Poland

Jewish Krakow – the rise, fall and re-birth of a community

By day and night, Kazimierz is the beating heart of Krakow. It’s here that many visitors to the city head for a night out in the extensive network of bars or relax with a coffee in one of the pavement cafes. There are also curious souvenir shops, brimming with colourful, and an array of interesting little museums.

It’s no coincidence that many exhibitions in the latter are dedicated to Jewish life given that the area is home to Krakow’s (and indeed Poland’s) oldest synagogue, dating back to 1407. The first big Jewish settlement came at the end of the 14th century following a pogrom in Prague and a large number chose to flee here then.

But at the start of the Second World War – in which the Nazis took Krakow in less than a month from their invasion of Poland and made it their capital in the country – there was a crack-down on Jewish life in Kazimierz. First Jews were subjected to a range of rules, such as being told they had to wear special arm-bands identifying their religion and they were not allowed to use public transport. Black and white photos show Nazi soldiers enjoying themselves, looking as if they were on holiday, while they enforced Jews trimming their beards so they were “civilised”. And then in March 1941 things became more serious when Jewish people were forced out of their homes and into a ghetto across the river.

Jews wouldn’t disappear from Kazimierz forever however. There is today a Jewish community and seven synagogues survive, four of which are active (although these numbers are dwarfed by the 100 such establishments that stood here pre the Second World War). And in 2008 a Jewish Community Centre opened with the support of Prince Charles, giving the young and old alike a place to socialise and meet with their friends.

Jewish quarter

Kazimierz was originally an independent city – separate from Krakow which lies immediately to the north – enclosed by a wall (sections survive), with four gates providing the only way in and out. It was founded by Kazimierz III Wielki (hence the area’s name) in 1335 and soon attracted Jewish inhabitants, not least through the aforementioned pogrom in Prague.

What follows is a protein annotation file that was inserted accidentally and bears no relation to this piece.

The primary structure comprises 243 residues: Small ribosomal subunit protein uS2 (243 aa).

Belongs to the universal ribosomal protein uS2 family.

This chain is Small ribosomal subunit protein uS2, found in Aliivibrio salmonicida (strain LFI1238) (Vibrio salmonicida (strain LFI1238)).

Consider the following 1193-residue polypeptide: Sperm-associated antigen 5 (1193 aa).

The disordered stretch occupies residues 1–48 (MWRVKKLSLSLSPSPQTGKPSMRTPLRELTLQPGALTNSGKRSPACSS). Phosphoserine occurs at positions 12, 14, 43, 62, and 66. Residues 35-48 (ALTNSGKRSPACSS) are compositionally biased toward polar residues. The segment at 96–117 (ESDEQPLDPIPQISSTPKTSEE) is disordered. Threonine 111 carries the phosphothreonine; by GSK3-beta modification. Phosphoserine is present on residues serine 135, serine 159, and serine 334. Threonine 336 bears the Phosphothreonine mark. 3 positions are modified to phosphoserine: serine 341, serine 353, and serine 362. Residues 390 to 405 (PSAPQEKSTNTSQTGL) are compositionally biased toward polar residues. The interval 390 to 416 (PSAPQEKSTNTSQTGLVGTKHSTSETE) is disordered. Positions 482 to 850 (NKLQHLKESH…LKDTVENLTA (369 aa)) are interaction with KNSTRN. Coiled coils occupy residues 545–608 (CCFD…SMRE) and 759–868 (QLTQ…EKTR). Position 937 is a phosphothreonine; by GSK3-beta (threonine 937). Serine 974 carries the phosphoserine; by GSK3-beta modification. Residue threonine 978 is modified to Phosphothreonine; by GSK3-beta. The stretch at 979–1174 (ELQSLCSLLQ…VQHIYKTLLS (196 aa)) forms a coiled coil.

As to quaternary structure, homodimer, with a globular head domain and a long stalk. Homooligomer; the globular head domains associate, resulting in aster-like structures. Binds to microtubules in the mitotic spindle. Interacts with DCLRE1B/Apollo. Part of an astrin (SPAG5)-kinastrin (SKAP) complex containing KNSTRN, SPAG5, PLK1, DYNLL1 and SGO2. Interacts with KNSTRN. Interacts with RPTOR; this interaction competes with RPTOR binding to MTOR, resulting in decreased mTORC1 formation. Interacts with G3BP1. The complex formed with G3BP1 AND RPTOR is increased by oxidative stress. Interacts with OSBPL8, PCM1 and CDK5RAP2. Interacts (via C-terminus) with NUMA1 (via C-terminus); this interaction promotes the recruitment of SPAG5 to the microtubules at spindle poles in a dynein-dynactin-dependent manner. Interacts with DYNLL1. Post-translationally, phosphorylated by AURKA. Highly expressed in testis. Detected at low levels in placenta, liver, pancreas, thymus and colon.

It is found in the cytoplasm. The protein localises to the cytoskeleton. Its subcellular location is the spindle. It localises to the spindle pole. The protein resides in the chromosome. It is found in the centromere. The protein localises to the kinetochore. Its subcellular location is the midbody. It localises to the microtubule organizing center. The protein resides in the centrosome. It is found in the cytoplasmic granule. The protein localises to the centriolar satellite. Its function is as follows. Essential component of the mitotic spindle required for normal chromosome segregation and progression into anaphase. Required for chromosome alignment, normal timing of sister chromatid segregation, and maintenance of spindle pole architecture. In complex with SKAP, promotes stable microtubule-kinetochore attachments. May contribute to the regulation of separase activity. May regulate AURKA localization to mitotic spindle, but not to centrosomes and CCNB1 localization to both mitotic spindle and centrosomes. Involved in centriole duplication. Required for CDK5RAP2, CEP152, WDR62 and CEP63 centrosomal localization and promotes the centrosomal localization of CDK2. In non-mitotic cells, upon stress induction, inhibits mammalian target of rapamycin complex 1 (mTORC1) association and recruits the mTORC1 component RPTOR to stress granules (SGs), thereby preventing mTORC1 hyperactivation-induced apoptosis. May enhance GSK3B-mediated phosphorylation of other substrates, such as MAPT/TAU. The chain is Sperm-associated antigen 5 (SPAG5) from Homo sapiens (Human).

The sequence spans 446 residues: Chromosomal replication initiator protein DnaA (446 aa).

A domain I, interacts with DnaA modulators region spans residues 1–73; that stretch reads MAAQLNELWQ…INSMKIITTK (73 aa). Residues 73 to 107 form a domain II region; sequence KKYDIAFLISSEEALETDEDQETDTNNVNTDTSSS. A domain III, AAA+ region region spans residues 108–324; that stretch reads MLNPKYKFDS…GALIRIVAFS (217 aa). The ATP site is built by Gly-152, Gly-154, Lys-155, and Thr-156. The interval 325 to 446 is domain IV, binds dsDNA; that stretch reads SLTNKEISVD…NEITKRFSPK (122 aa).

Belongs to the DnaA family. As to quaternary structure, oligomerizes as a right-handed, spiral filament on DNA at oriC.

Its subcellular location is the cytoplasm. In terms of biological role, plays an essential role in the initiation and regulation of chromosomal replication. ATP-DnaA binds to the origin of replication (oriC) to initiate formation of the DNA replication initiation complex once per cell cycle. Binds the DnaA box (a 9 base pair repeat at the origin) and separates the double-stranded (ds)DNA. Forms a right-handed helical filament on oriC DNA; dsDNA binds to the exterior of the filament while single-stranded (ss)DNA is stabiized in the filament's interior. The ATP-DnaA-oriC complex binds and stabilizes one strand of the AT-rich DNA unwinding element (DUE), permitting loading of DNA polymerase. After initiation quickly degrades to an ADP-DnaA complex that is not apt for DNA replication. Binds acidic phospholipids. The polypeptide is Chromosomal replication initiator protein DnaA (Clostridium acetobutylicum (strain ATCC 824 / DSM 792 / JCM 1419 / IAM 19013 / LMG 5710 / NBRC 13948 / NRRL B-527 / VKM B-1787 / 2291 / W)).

The 15th century Old Synagogue stands on a sunken platform at the end of a wide boulevard called ul Szeroka, which is today popular with tourists and has a large number of cafes with tables stretching onto the pavement. It boasts a large prayer hall for men and a smaller one for women which was built later on. When Jewish life was eradicated from Kazimierz in 1941, many synagogues became warehouses (and this particular one was used to store ammunition). It’s now the Jewish Museum.

But the Old Synagogue was by no means the only synagogue on this stretch. The so-called Second Synagogue (also called Remu Synagogue) was established when the Jewish community in Krakow faced tensions with the Christians living there and so they re-located to Kazimierz. As these Jews were from a different branch of Judaism, they wanted their own place of workshop (rather than mixing with the Jews that had arrived from Prague) and so this synagogue was built.

The 16th century was considered the golden age for Poland’s Jews and Kazimierz was at this time was starting to consolidate its position as the country’s centre of Jewish culture and scholarship.

There were Christians living in Kazimierz, but they were in a separate quarter of the city to the west, with a wall dividing the two communities. While most visitors today congregate in and around the old synagogues, it is really worth exploring the Christian quarter as well. The towering Corpus Christi Church, which features Baroque furnishings, was built in 1340 and for a long time was the Kazimierz’s parish church. And across the market square is the equally splendid town hall.

By the end of the 18th century Kazimierz was administered by Krakow, but it remained the main Jewish quarter right up till the Second World War, with most of the city’s 65,000 Jews living here (by the end of the conflict there were only 6,000 Jews in Krakow in total). Kazimierz was little more than a slum for many years and it was not until 1990s that the area started to be improved. This came in a large way thanks to film director Stephen Spielberg who came here to shoot Schindler’s List (more on this later). Visitors were subsequently attracted to Kazimierz and the tourist district seen today, with its many restaurants, bars and cafes, developed. And with the area populated again, many rabbis were persuaded to come back to the city as well.

Jewish ghetto

Cross over the river from Kazimierz and you arrive in Podgroze, the former Jewish ghetto. Created in 1941 when 18,000 Polish Jews were evicted from their homes in Kazimierz so they were further away from the Nazi centre of adminstration, the conditions were terrible given that the new residents were forced to live in an area that had previously been home to only around 3,000 non-Jews (Polish workers who had been moved in the other direction). Individuals had perhaps on two squared metres of personal space, with multiple families sharing damp, dark single rooms.

Traces remain today of the grey wall that surrounded the ghetto, which prevented the inhabitants from escaping (some inevitably did, and although we don’t know precise numbers it probably wasn’t that many especially as time progressed). Four gates (now disappeared) provided the only means of entering and exiting the area. And as for the wall itself, was it purely a coincidence that into was organised into section which were curved at the top, just like the tombstones of traditional Jewish graves? It was, after all, death that many of the residents faced during the two years the ghetto operated.